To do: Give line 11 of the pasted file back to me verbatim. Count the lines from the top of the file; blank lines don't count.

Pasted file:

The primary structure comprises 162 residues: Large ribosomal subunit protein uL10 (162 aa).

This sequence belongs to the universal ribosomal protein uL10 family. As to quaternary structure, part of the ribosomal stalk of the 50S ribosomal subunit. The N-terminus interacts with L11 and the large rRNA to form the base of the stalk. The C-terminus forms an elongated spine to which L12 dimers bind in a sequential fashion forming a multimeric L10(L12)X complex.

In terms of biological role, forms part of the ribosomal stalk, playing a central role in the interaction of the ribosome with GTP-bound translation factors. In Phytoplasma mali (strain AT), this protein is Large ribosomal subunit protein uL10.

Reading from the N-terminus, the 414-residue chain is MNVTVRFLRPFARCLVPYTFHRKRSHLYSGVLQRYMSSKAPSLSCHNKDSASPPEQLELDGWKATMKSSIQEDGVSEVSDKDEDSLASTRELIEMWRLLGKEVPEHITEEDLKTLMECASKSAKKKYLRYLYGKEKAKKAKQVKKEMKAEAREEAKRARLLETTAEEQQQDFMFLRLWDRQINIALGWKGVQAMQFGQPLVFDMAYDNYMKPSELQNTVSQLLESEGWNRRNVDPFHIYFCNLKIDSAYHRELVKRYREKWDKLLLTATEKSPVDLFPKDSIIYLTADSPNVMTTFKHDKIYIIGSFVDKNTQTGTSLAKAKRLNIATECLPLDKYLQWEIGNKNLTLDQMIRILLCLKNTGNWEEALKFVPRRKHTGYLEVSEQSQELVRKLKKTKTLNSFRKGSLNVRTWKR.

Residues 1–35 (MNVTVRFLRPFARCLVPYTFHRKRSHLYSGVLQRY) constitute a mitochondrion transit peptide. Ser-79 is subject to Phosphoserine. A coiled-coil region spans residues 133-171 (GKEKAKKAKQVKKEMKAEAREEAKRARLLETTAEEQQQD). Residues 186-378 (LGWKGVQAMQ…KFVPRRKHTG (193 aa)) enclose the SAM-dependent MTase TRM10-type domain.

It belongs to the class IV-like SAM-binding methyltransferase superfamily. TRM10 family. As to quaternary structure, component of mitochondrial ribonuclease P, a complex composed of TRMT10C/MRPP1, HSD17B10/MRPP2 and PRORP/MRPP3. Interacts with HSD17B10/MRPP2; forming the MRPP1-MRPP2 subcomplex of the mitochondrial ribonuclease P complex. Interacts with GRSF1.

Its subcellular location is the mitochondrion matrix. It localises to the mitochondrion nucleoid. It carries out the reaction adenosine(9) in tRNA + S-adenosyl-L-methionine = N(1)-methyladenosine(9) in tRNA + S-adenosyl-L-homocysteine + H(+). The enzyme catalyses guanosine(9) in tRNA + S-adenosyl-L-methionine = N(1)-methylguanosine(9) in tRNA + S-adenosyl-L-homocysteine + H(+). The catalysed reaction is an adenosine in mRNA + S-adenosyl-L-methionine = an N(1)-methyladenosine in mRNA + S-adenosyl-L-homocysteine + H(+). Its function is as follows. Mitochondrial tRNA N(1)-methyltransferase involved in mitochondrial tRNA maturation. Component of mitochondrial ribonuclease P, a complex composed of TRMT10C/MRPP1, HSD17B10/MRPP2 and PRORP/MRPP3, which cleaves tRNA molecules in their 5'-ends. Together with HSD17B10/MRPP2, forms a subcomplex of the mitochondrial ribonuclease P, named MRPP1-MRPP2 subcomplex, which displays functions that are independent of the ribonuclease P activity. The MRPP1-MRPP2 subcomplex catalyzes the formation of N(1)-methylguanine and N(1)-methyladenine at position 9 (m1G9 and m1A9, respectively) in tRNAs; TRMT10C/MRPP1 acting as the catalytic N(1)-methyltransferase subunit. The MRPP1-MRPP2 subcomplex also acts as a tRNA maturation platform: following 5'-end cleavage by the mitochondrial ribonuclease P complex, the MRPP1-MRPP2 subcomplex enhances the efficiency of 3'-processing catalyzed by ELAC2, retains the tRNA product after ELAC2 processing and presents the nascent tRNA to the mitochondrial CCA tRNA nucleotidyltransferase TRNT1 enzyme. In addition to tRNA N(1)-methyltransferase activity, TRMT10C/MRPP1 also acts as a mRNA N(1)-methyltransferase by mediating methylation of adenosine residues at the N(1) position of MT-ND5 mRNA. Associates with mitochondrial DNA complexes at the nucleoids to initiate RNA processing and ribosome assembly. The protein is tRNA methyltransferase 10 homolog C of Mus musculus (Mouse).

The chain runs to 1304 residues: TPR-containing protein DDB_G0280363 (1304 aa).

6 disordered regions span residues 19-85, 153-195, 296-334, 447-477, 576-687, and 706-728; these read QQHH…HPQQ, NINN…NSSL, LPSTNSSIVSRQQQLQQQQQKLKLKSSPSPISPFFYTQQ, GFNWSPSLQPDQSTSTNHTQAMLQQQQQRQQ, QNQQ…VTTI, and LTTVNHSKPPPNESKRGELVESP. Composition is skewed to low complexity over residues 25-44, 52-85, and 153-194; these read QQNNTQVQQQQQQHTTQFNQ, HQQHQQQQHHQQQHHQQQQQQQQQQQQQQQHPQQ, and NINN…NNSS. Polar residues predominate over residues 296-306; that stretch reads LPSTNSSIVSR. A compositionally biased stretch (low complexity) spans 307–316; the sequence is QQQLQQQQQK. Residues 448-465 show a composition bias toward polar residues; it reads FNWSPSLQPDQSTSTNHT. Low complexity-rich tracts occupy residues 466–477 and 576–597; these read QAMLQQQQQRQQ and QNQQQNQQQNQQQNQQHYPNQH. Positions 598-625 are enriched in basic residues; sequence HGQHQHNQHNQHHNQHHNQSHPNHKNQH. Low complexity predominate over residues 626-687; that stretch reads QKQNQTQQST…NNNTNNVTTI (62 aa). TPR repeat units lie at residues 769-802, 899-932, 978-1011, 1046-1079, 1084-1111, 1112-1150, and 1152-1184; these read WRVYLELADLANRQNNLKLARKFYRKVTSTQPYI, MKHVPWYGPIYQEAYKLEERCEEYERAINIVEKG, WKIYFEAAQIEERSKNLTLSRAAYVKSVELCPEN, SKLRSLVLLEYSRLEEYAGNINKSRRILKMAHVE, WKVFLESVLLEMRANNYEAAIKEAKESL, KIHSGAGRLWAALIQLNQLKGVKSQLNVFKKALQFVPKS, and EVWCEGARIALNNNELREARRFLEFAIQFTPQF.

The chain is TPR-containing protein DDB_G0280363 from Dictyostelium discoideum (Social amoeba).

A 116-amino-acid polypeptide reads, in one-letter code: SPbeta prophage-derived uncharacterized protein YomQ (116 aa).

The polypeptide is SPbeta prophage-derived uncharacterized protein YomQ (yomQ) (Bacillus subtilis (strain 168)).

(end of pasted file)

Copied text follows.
A 116-amino-acid polypeptide reads, in one-letter code: SPbeta prophage-derived uncharacterized protein YomQ (116 aa).